If you haven’t watched The Social Dilemma (and The Great Hack), I strongly encourage you to do so. Personally, I think they should be required watching and part of the school curriculum. As a social media manager I feel it’s especially important for me to talk about the issues with social media and the way it’s used because I believe it can be a force for good and I want to live in a world where that is its only use.
There’s not much I can really add to the documentary but I wanted to share some of my thoughts on the issues we’re facing and how we can attempt to tip the scales away from dystopia.
We can, and should, complain about the issues with the tech industry. We can, and should, demand governments regulate these companies. We can, and should, call for developers and social media executives to stop prioritising profits above human lives but we also have to accept that we have a responsibility as individuals too.
As was mentioned in the documentary, the attention economy is real. Every time you choose to click on a click-bait article you tell businesses to create more click-bait articles. Every time you share ‘fake news,’ whether you know it’s fake or not, you request more of that from media outlets.
Lies and fake news more interesting than truth, we must share the truth anyway. We must share it more.
Surrendering our own power because we don’t want to shoulder that responsibility, we don’t want to take the time to fact-check articles or take a breath before sharing rage-bait posts, by saying it has to be tech companies that change only allows the situation we have to continue. Our part may be comparatively small but we still have the power to create change.
One big reason that the change, in my opinion, has to start with us is that companies and governments have no financial incentive to change things at the top.
While advertisers, including governments, benefit from the data provided by social networks, and social networks make more and more money from that, it falls on us, the user, to push for change.
I would love to live in a world where humans, the planet and ethics are more important than profits, that’s why I am working to build an anti-capitalist business myself. But right now we do not live in that world and the biggest businesses, like those in Silicon Valley, are the least likely to want to change that.
Imagine what the world would look like if social media execs cared more about people than money.#TheSocialDilemma— Alexis Bushnell (she/her) (@Bushnell_CS) September 19, 2020
As users, we create the financial incentives; if we stop clicking on rage-bait, it’s no longer financially viable for it to be created. What we choose to consume, like and share matters.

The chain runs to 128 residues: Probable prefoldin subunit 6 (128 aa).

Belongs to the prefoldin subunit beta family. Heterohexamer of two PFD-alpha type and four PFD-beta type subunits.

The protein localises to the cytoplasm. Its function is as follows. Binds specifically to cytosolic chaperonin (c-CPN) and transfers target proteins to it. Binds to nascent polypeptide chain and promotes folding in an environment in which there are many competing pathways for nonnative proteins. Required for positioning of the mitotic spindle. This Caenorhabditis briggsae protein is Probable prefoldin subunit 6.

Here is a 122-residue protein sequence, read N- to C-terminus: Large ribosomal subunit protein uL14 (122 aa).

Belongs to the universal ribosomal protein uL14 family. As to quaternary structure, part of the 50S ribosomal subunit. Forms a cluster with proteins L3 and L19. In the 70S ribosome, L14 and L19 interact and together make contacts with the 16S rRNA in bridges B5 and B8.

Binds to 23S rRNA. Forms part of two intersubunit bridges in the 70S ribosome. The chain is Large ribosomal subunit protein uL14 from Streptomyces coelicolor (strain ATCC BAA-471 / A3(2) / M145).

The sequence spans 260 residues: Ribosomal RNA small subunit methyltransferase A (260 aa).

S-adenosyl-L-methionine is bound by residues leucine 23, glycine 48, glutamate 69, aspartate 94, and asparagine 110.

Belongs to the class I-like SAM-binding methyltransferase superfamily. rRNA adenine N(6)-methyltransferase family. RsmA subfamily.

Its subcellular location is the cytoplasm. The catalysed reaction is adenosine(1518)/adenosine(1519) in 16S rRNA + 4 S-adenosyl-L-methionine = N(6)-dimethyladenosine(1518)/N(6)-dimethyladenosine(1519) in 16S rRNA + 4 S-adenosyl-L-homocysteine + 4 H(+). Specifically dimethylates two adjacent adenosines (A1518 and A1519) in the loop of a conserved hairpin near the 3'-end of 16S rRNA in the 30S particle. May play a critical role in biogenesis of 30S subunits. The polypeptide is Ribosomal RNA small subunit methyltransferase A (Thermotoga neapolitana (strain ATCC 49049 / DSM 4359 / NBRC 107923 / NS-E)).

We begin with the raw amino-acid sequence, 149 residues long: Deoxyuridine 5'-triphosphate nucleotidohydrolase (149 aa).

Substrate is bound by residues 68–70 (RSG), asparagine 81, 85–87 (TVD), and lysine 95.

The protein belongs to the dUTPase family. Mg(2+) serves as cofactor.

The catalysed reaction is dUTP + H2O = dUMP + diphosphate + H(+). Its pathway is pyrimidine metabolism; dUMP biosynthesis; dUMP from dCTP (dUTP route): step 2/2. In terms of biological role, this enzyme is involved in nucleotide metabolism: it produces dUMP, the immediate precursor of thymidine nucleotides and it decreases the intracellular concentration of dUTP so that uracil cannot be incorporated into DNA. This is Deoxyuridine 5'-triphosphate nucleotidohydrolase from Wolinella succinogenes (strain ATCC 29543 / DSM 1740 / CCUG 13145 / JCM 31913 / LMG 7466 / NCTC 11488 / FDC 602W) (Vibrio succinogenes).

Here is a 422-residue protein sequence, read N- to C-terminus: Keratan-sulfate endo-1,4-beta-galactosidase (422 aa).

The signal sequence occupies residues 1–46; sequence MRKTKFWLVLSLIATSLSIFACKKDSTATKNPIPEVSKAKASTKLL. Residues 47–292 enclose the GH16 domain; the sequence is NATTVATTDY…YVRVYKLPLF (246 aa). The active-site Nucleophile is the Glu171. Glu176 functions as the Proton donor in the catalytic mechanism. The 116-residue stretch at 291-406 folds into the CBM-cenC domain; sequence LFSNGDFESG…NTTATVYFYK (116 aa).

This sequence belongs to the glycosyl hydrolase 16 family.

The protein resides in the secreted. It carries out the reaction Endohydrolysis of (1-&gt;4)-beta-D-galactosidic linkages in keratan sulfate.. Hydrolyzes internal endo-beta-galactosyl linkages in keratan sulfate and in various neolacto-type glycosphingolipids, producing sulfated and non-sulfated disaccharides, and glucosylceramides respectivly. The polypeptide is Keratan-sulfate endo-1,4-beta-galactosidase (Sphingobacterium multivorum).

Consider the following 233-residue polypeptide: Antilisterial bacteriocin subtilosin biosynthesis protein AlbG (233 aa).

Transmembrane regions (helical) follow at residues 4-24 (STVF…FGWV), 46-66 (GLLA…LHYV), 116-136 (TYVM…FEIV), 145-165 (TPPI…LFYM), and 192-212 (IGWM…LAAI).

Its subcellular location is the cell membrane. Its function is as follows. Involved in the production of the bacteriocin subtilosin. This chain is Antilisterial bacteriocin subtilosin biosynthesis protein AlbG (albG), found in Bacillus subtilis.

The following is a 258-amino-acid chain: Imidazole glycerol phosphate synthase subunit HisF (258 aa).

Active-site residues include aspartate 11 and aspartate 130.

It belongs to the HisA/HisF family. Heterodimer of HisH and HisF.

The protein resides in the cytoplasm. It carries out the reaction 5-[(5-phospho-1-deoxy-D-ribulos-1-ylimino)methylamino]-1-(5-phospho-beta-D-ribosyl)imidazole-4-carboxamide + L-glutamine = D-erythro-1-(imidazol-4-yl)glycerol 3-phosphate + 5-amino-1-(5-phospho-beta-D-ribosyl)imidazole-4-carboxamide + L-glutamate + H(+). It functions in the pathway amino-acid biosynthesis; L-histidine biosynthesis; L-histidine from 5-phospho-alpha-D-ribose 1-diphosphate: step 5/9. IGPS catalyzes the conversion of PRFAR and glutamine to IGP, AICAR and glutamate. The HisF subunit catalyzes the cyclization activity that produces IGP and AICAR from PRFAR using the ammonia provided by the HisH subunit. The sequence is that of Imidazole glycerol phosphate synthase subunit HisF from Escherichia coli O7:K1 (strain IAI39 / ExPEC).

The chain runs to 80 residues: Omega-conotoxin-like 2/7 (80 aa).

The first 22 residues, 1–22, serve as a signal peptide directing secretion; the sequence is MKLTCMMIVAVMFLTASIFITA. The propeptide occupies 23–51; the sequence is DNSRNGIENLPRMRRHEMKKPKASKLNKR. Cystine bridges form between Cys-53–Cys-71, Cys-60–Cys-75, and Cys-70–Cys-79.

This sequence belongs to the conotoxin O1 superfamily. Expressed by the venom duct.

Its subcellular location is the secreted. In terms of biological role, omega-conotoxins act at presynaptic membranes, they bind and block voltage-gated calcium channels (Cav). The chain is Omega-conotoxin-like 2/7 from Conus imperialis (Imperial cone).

Expecting the people profiting the most to put forward plans for real change seems unrealistic to me. We must take control of our own actions on social media and use them to change where money is being sent.
Zuckerberg and co aren’t innocent victims.
I don’t believe tech executives are evil but I also don’t believe they’re victims with no choice but to keep going down this road.
In the documentary it was mentioned that the people running the businesses aren’t at fault, that the business model (or Capitalism) is the issue. Execs are beholden to boards and investors wanting them to make more money no matter what but every one of them, and every board member and investor, is a person who is making a decision every single day to put profit above people.
Going against the grain is difficult, it always is, but everyone high up in tech companies right now who isn’t taking a stand is, in my opinion, choosing another billion dollars over the well being of individuals and entire societies. That is not OK.
We can change things.
I genuinely believe that we can change things simply by being more aware of how we use social media ourselves, what we share and what we click on.
We can choose to scroll past the memes about Remembrance Poppies not being sold and instead share the truth direct from the Royal British Legion. We can choose to report, rather than comment on, misinformation about mask usage and COVID in general. We can choose to either fact-check an article before we share it or not share it at all. It’s exhausting (I work in social media, believe me, I know!) but that is how we start to turn the tide.
As businesses we can choose to not use click bait or unethical tactics in our posts or ads on social media. We can opt for purely organic social media rather than paid ads. We can collaborate with other businesses and share other businesses who are choosing to use social media ethically. We can choose to support our followers and communities with our content.
If you, like me, want to change things, we have to say “it’s pants that the people at the top made this mess but I’m going to pick up a mop and clean up my little patch of floor.”
The tech industry has a moral responsibility to change things and we as individuals have a personal responsibility to push for it.